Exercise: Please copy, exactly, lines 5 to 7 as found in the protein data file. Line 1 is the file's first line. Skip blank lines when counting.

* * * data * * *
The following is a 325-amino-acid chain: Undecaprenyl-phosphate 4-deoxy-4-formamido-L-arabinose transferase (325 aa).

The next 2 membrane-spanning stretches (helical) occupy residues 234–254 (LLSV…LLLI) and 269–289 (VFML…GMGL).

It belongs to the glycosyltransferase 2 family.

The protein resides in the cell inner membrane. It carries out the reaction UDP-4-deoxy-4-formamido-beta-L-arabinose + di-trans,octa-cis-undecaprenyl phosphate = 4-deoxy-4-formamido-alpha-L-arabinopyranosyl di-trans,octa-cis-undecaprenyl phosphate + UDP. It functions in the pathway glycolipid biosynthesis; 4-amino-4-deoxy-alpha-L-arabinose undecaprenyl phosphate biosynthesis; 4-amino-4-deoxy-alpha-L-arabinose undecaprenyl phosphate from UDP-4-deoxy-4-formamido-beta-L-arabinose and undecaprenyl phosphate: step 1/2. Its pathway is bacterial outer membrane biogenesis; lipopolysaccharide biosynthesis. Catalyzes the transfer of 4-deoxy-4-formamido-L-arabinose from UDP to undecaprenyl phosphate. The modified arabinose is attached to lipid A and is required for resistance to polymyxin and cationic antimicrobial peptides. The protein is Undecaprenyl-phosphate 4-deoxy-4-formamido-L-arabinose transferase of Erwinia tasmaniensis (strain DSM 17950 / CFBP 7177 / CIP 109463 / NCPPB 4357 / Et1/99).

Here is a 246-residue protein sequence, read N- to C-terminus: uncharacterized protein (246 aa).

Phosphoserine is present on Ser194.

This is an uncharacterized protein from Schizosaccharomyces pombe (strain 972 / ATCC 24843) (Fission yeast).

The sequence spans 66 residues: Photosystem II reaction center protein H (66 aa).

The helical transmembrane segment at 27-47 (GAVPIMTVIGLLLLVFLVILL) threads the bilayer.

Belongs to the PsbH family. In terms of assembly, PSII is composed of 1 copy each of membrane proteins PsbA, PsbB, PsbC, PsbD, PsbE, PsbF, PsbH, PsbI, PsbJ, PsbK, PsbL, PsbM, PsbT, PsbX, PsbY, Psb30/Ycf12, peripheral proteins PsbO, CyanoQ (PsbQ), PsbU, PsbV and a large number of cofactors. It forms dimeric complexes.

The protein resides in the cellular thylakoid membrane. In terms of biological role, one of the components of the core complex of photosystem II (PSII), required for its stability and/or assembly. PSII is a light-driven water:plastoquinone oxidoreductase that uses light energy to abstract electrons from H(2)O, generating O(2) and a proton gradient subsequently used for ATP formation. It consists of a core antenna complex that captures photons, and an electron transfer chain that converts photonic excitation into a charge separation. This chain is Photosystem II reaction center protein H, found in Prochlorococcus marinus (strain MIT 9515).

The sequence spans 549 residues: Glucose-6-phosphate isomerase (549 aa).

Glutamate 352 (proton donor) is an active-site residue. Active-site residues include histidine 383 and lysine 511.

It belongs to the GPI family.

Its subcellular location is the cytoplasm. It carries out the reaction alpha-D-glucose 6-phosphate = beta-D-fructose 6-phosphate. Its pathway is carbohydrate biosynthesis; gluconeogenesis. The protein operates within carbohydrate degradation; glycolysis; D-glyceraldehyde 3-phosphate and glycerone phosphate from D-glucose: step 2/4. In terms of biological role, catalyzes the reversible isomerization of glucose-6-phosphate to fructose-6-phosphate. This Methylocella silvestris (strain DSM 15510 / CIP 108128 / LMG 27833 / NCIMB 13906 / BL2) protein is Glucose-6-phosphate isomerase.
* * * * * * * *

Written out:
Here is a 246-residue protein sequence, read N- to C-terminus: uncharacterized protein (246 aa).

Phosphoserine is present on Ser194.

This is an uncharacterized protein from Schizosaccharomyces pombe (strain 972 / ATCC 24843) (Fission yeast).